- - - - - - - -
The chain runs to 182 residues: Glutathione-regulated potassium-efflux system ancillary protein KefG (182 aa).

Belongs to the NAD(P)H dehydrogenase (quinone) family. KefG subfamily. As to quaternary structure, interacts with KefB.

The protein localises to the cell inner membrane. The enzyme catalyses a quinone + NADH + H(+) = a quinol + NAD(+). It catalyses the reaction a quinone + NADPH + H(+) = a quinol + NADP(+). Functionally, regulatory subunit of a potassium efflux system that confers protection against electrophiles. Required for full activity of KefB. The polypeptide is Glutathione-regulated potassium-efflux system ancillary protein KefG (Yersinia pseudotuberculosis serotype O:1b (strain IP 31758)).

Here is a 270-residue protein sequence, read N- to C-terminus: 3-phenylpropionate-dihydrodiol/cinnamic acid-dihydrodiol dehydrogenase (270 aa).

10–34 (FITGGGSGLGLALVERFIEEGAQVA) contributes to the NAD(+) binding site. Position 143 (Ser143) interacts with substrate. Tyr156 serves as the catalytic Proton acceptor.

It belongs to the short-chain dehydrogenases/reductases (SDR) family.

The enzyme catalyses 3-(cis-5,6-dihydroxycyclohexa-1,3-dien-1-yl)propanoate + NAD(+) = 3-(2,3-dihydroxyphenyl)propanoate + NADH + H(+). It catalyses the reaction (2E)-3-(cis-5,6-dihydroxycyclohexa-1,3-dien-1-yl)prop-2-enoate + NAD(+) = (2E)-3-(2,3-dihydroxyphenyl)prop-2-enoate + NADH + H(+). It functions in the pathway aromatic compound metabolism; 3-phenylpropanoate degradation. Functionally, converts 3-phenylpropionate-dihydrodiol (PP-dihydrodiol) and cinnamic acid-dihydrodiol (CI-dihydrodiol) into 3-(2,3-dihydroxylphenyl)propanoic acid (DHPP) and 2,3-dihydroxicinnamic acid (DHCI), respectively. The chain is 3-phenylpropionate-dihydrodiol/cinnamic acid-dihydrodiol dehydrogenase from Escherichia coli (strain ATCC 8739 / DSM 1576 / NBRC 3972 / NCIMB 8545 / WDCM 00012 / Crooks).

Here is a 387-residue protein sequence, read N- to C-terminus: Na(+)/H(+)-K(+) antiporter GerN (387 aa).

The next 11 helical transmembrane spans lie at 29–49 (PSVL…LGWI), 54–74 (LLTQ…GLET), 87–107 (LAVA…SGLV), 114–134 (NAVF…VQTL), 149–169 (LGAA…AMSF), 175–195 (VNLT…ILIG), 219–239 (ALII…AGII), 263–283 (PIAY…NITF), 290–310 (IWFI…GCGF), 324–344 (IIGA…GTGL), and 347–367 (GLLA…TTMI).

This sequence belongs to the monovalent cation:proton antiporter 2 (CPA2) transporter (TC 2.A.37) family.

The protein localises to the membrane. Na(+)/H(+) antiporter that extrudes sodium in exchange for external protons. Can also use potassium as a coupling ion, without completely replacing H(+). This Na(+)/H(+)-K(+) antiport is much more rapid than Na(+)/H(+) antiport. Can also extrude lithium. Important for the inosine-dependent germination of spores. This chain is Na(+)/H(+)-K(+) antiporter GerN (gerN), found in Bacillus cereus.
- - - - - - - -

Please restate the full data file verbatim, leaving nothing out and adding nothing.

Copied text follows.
The chain runs to 182 residues: Glutathione-regulated potassium-efflux system ancillary protein KefG (182 aa).

Belongs to the NAD(P)H dehydrogenase (quinone) family. KefG subfamily. As to quaternary structure, interacts with KefB.

The protein localises to the cell inner membrane. The enzyme catalyses a quinone + NADH + H(+) = a quinol + NAD(+). It catalyses the reaction a quinone + NADPH + H(+) = a quinol + NADP(+). Functionally, regulatory subunit of a potassium efflux system that confers protection against electrophiles. Required for full activity of KefB. The polypeptide is Glutathione-regulated potassium-efflux system ancillary protein KefG (Yersinia pseudotuberculosis serotype O:1b (strain IP 31758)).

Here is a 270-residue protein sequence, read N- to C-terminus: 3-phenylpropionate-dihydrodiol/cinnamic acid-dihydrodiol dehydrogenase (270 aa).

10–34 (FITGGGSGLGLALVERFIEEGAQVA) contributes to the NAD(+) binding site. Position 143 (Ser143) interacts with substrate. Tyr156 serves as the catalytic Proton acceptor.

It belongs to the short-chain dehydrogenases/reductases (SDR) family.

The enzyme catalyses 3-(cis-5,6-dihydroxycyclohexa-1,3-dien-1-yl)propanoate + NAD(+) = 3-(2,3-dihydroxyphenyl)propanoate + NADH + H(+). It catalyses the reaction (2E)-3-(cis-5,6-dihydroxycyclohexa-1,3-dien-1-yl)prop-2-enoate + NAD(+) = (2E)-3-(2,3-dihydroxyphenyl)prop-2-enoate + NADH + H(+). It functions in the pathway aromatic compound metabolism; 3-phenylpropanoate degradation. Functionally, converts 3-phenylpropionate-dihydrodiol (PP-dihydrodiol) and cinnamic acid-dihydrodiol (CI-dihydrodiol) into 3-(2,3-dihydroxylphenyl)propanoic acid (DHPP) and 2,3-dihydroxicinnamic acid (DHCI), respectively. The chain is 3-phenylpropionate-dihydrodiol/cinnamic acid-dihydrodiol dehydrogenase from Escherichia coli (strain ATCC 8739 / DSM 1576 / NBRC 3972 / NCIMB 8545 / WDCM 00012 / Crooks).

Here is a 387-residue protein sequence, read N- to C-terminus: Na(+)/H(+)-K(+) antiporter GerN (387 aa).

The next 11 helical transmembrane spans lie at 29–49 (PSVL…LGWI), 54–74 (LLTQ…GLET), 87–107 (LAVA…SGLV), 114–134 (NAVF…VQTL), 149–169 (LGAA…AMSF), 175–195 (VNLT…ILIG), 219–239 (ALII…AGII), 263–283 (PIAY…NITF), 290–310 (IWFI…GCGF), 324–344 (IIGA…GTGL), and 347–367 (GLLA…TTMI).

This sequence belongs to the monovalent cation:proton antiporter 2 (CPA2) transporter (TC 2.A.37) family.

The protein localises to the membrane. Na(+)/H(+) antiporter that extrudes sodium in exchange for external protons. Can also use potassium as a coupling ion, without completely replacing H(+). This Na(+)/H(+)-K(+) antiport is much more rapid than Na(+)/H(+) antiport. Can also extrude lithium. Important for the inosine-dependent germination of spores. This chain is Na(+)/H(+)-K(+) antiporter GerN (gerN), found in Bacillus cereus.